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BWW Review: BILLY STRITCH at The West Bank Cafe

Billy Stritch puts the FINE in fine dining

BWW Review: BILLY STRITCH at The West Bank Cafe

The West Bank Cafe had a very near miss with disaster during the pandemic. The loss of this neighborhood bistro would have been unbearable for those of us who live in Hell's Kitchen. Thanks to some ingenuity and a well-timed fundraiser, the West Bank is still lighting up the night at the corner of 42nd Street and 9th Avenue. The downstairs Laurie Beechman Theatre is still awaiting a grand re-opening, but the restaurant upstairs is doing a brisk business.

One of the wise decisions they've made is to add live dinner music to their fine dining experience Wednesday-Sunday evenings. But these are not your usual lounge pianists. Tonight I was fortunate enough to catch a set by the crown prince of what remains of New York cafe society, Billy Stritch. For those of you not familiar with Mr. Stritch's artistry, first of all, shame on you. Secondly, get down to the West Bank Cafe next Sunday between 7 and 9 PM and treat yourself.

Billy Stritch is, in the best sense, a reminder of another time. A time when the same people who wrote America's popular music also wrote Broadway shows. A time when people dressed up to eat out. A time when Blossom Dearie haunted the West Village and Dorothy Parker reigned at the Algonquin. A time when The Stork Club, and El Morocco, and the Copacabana were required stops for the "see and be seen" set. He wears this latter-day noblesse oblige as comfortably as a Saville Row suit.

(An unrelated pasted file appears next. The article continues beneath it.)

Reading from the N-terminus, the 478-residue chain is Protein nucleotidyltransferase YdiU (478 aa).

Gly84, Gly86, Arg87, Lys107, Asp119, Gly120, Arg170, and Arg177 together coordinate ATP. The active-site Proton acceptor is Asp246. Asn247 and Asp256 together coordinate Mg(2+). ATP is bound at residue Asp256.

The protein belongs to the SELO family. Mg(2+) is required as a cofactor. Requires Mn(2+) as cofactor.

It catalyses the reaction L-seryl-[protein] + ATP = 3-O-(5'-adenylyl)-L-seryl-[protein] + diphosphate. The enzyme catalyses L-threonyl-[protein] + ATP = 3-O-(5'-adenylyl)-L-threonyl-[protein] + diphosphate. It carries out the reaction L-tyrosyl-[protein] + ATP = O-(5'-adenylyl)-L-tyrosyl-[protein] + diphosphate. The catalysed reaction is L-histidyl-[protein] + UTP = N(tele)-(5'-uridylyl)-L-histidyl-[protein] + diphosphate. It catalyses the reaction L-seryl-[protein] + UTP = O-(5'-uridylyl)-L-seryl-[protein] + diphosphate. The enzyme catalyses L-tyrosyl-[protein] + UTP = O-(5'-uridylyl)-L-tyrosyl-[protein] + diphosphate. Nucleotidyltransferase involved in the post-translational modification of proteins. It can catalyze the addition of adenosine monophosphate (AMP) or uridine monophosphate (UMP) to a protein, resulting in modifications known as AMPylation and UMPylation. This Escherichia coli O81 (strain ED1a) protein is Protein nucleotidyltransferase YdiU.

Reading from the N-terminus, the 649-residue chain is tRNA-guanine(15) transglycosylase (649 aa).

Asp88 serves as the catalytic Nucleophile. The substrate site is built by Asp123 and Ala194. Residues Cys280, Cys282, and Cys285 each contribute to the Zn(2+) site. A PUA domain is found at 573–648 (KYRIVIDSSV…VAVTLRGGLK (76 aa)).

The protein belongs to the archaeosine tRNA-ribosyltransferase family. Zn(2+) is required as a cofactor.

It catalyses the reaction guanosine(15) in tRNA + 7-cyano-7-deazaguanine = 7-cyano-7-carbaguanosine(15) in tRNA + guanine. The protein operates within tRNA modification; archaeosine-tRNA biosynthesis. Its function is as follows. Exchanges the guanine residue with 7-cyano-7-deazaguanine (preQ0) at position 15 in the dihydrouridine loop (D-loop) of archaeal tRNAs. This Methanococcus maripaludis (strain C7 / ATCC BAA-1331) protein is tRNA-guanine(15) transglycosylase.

Usually, when you see Billy Stritch, it's in combination with some other amazing artist; great singers like Marilyn Maye. He is the heart and soul of Jim Caruso's Broadway open-mic, Cast Party at Birdland. And he was for years the musical director, arranger, and all-around Pal Friday for Liza Minnelli. So it's a wonderful thing to see him take the stage as a solo act. "Dinner music" is really too small a term for what he's doing at the West Bank Cafe. That implies something that's occurring in the background. His smart jazz arrangements of classics from the Great American Songbook are very much front and center. And he sings with the elegance of Bobby Short or Mel Tormé or Tony Bennett.

His set included smooth takes on tunes by the Gershwins, Cole Porter, Richard Rodgers (with both Hart and Hammerstein,) Cy Coleman, Sammy Cahn, and Burt Bacharach. A particular favorite was a lesser-known Gershwin song, "Isn't It a Pity?" This quirky, conditional love song momentarily quieted the clink of wine glasses and the din of dropping salad forks. It's not every artist that can make magic under those conditions, but Mr. Stritch is no ordinary artist.

But don't take my word for it. Get down to the West Bank Cafe next Sunday evening and check out Billy Stritch yourself. You will thank me.

To learn more about Billy Stritch's other projects, look him up at billystritch.com. To make dinner reservations and enjoy the other dinner artists at the West Bank Cafe, visit their website, westbankcafe.com.


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